Lesley-Anne Alexander, chief executive of the Royal National Institute of Blind People, said: Mr Clarkson's description of Prime Minister Brown is offensive. Any suggestion that equates disability with incompetence is totally unacceptable. We would be happy to help Mr Clarkson understand the positive contribution people with sight loss make to society.

In a statement issued by BBC Worldwide, Clarkson said: In the heat of the moment I made a remark about the Prime Minister's personal appearance for which, upon reflection, I apologise.

Scottish politicians reacted angrily to Clarkson's remarks. Iain Gray, the Scottish Labour leader, said: Such a comment is really a reflection on Jeremy Clarkson and speaks for itself. Most people here are proud that the Prime Minister is a Scot and believe him to be the right person to get the UK through this global economic crisis.

 

8th February
2009
  

Update: Still an Idiot...

Jeremy Clarkson explains his apology

  At least he didn't call me fat!

Jeremy Clarkson watered down his apology yesterday for calling Prime Minister Gordon Brown a one-eyed Scottish idiot – saying he was not sorry for the idiot bit.

Speaking to The Sun, in which he writes a weekly column, he said: I very specifically apologised for making fun of his personal appearance – very specifically.

I have nothing against the Scottish and of course I regret making any remark that might have upset the disabled. But the idiot bit – there is no chance I'll apologise for that.


The BBC said it would be taking no further action against Clarkson.

 

1st May
2009
  

Update: Fitzpatrick on Speed...

Media and Jeremy Clarkson blamed for speeding

Computer games, television programmes and Hollywood films are encouraging a dangerous culture of speeding among UK drivers, according to a report.

High-speed chases in movies and programmes such as Top Gear have built up a cachet of excitement and glamour around speeding, the report from Co-operative Insurance found.

Launched at a parliamentary reception attended by Road Safety Minister Jim Fitzpatrick, the report showed that more than a third of drivers aged 17-18 and a quarter of those aged 19-21 broke the speed limit at least once a day.

Just 17% of teenage drivers said they never exceeded the limit, compared with more than half of older drivers. Based on responses from 3,000 people, the report found almost twice as many men as women break the speed limit at least once a day. The report found that speeding was endemic across both sexes and all age groups with three in four drivers admitting to speeding regularly.

David Neave, director of general insurance at Co-operative Insurance, said: It is undoubtedly the case that games, TV and films have fuelled the increase in speeding. The Fast & The Furious (computer game) and Top Gear are devoted to speeding and are targeted at a younger audience who are more likely to be encouraged to speed. We need to create the same stigma for speeding that currently exists now against drink-driving.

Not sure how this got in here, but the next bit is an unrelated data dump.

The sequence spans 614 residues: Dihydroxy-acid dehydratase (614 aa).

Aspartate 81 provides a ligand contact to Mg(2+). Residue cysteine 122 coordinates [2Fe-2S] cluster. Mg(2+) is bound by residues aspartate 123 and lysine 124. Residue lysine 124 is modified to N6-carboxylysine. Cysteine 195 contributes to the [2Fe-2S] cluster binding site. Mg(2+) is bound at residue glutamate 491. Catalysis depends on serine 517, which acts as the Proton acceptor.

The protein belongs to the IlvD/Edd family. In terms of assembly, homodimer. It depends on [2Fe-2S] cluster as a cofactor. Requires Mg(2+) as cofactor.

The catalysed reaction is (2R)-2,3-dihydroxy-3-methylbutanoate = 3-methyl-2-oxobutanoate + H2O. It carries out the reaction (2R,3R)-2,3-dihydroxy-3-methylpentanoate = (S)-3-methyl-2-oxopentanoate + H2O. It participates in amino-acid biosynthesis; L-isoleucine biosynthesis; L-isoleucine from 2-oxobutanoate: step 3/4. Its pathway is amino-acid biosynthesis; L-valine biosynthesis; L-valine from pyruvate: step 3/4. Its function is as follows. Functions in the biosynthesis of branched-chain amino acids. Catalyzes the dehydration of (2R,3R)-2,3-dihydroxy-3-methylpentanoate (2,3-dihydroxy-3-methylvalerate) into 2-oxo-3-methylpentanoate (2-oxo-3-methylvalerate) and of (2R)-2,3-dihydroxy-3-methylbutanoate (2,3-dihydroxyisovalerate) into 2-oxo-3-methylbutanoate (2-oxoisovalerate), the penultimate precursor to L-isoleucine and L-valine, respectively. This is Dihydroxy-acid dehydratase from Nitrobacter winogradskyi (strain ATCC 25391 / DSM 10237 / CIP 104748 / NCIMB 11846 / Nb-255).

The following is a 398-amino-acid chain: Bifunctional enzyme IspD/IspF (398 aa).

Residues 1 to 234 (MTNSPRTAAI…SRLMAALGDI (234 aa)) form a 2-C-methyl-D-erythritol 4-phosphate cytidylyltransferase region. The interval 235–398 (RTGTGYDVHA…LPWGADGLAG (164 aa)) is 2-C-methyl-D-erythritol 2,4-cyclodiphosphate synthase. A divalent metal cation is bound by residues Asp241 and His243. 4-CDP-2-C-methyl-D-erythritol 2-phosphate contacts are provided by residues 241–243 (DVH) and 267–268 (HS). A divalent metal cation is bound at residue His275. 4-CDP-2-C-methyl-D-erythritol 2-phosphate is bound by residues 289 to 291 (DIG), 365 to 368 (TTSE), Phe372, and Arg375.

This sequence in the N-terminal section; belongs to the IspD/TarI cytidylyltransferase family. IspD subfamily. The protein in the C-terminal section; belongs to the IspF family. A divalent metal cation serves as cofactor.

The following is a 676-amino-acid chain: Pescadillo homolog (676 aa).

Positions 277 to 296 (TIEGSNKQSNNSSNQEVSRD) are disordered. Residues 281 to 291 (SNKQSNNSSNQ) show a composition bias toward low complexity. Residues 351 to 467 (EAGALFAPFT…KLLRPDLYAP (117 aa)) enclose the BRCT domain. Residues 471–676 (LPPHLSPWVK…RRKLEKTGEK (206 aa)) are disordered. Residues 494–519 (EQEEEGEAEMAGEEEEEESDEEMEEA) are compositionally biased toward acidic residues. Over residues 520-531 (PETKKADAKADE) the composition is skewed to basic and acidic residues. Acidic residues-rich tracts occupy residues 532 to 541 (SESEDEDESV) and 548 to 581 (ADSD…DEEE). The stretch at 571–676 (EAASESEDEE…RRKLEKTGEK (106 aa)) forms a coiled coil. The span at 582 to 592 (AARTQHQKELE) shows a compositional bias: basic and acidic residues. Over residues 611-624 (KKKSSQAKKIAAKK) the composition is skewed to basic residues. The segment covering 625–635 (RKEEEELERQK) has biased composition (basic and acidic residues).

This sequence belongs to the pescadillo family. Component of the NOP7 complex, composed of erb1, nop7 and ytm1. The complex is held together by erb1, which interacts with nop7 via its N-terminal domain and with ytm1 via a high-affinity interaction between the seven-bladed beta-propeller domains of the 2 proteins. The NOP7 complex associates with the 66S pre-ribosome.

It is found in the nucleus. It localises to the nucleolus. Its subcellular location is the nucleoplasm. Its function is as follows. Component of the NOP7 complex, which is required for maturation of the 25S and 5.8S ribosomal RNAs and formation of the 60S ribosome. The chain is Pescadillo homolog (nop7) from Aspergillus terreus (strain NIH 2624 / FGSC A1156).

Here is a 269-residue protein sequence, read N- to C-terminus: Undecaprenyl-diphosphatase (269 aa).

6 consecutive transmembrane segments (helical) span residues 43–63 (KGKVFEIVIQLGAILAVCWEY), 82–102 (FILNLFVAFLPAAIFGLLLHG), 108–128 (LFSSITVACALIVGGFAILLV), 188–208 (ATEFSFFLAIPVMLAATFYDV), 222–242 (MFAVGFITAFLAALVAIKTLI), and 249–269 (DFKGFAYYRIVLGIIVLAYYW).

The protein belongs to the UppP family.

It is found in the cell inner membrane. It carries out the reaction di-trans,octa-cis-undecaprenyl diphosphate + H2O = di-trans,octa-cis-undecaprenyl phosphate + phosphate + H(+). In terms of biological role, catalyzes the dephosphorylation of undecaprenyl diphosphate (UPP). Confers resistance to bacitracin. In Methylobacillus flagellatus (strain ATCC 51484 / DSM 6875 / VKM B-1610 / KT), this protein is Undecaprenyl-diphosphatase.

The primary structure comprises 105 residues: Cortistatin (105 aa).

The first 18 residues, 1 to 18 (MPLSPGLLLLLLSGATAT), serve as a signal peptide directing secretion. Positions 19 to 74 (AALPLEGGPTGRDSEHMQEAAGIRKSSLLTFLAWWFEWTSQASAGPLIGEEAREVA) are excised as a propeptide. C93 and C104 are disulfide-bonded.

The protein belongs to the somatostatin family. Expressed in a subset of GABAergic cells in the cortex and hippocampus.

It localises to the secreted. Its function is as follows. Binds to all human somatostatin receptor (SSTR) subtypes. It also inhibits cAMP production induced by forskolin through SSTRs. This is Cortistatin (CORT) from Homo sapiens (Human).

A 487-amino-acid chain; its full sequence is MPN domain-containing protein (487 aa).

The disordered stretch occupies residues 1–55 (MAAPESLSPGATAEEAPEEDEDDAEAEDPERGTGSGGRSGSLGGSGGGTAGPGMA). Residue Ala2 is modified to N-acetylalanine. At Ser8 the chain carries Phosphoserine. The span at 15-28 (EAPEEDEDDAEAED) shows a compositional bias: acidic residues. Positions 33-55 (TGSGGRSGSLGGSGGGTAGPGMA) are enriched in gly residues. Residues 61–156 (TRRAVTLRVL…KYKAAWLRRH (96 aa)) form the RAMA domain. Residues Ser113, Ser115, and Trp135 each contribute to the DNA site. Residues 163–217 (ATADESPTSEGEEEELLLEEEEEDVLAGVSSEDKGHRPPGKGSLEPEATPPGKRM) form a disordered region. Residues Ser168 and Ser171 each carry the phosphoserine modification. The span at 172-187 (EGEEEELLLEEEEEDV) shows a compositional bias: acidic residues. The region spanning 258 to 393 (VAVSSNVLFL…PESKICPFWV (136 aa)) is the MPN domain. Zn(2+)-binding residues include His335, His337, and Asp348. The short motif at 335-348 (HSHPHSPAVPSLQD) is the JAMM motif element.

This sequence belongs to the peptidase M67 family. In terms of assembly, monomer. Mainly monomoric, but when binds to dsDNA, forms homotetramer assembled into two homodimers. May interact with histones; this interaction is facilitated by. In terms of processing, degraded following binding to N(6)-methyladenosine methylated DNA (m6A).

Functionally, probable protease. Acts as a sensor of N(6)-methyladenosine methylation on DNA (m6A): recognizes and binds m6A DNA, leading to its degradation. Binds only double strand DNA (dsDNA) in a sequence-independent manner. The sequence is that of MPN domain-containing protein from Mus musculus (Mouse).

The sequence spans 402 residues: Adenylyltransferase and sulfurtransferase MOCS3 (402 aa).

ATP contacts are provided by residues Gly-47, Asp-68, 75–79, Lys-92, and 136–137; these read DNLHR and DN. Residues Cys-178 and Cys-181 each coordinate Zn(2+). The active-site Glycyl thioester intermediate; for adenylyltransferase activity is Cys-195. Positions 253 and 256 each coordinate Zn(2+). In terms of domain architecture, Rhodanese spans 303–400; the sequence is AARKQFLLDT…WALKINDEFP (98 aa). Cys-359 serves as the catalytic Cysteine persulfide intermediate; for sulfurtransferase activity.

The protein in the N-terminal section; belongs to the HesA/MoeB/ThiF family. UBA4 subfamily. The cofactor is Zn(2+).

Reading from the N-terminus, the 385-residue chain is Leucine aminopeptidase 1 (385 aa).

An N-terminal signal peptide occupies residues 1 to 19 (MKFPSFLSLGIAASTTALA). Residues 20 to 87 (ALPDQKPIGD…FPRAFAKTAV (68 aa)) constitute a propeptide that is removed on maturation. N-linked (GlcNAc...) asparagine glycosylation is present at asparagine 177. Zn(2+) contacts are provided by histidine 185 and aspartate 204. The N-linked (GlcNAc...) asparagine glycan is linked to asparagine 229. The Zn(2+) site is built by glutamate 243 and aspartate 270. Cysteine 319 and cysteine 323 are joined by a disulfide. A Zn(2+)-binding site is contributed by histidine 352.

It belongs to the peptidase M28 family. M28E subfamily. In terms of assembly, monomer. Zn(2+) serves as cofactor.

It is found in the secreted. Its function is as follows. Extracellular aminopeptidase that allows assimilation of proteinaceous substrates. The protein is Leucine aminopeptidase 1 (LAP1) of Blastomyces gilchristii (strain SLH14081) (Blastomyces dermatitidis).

Fitzpatrick said: Many of the most serious collisions are caused, or their consequences exacerbated, because of someone driving well in excess of the speed limit. Research shows that one in seven people are extreme speeders. These people are playing Russian roulette with their lives and those of others and they must be hit by the full force of the law.

 

24th June
2009
  

Update: Scouts Unprepared for a Jeremy Clarkson Quip...

Scouts join the ranks of the easily offended

JThe Top Gear presenter, Jeremy Clarkson, with co-star James May, offended both the Scout Association and the Catholic Church while reviewing the Skoda Scout car.

May said: I suppose every summer it goes off to the country somewhere and is touched inappropriately. Clarkson added: No, no, James, that's the Skoda Catholic Church.

Simon Carter, a spokesman for the Scout Association, said it had submitted a formal complaint to the BBC. He said the remarks were tasteless , adding: We have had dozens of calls and emails from Scout members not happy at all. It's a shame they decided to have a dig at two organisations that do a lot of good in the community. And there is no real excuse because [Top Gear] is not live and is clearly scripted, so producers have heard it and given it the nod anyway.

TV censor Ofcom confirmed it had received complaints following the remarks made on Sunday night's show. But the BBC denied it had received a complaint from the Scout Association.

 

6th August
2009
  

Update: Close to Home...

Jeremy Clarkson spoof car advert winds up a few whingers

A spoof advertisement for the VW Scirocco TDI shown on Top Gea r has reportedly received a number of complaints from viewers.

The clip features scenes of panic in Warsaw as residents seemingly rush to leave the country, before a final screencard bears an image of the car and the tagline Volkswagen Scirocco TDI. Berlin to Warsaw in one tank.

A number of viewers are believed to have complained to the BBC, with others reportedly contacting the TV censor Ofcom.